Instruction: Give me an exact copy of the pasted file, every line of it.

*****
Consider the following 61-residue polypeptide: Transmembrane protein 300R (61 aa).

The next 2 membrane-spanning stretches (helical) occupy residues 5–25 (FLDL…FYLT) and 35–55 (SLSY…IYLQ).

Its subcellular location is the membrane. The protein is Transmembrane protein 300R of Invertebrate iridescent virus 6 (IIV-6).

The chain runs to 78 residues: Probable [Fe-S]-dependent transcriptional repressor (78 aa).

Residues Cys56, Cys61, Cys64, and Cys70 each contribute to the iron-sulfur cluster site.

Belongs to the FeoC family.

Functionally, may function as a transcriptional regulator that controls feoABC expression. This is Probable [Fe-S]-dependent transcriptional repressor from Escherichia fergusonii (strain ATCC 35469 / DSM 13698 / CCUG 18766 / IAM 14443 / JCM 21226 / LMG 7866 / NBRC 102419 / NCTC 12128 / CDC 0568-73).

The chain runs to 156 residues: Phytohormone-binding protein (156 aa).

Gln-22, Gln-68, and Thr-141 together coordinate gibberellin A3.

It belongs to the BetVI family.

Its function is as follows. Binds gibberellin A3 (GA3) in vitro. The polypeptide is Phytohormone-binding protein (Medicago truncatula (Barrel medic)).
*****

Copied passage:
Consider the following 61-residue polypeptide: Transmembrane protein 300R (61 aa).

The next 2 membrane-spanning stretches (helical) occupy residues 5–25 (FLDL…FYLT) and 35–55 (SLSY…IYLQ).

Its subcellular location is the membrane. The protein is Transmembrane protein 300R of Invertebrate iridescent virus 6 (IIV-6).

The chain runs to 78 residues: Probable [Fe-S]-dependent transcriptional repressor (78 aa).

Residues Cys56, Cys61, Cys64, and Cys70 each contribute to the iron-sulfur cluster site.

Belongs to the FeoC family.

Functionally, may function as a transcriptional regulator that controls feoABC expression. This is Probable [Fe-S]-dependent transcriptional repressor from Escherichia fergusonii (strain ATCC 35469 / DSM 13698 / CCUG 18766 / IAM 14443 / JCM 21226 / LMG 7866 / NBRC 102419 / NCTC 12128 / CDC 0568-73).

The chain runs to 156 residues: Phytohormone-binding protein (156 aa).

Gln-22, Gln-68, and Thr-141 together coordinate gibberellin A3.

It belongs to the BetVI family.

Its function is as follows. Binds gibberellin A3 (GA3) in vitro. The polypeptide is Phytohormone-binding protein (Medicago truncatula (Barrel medic)).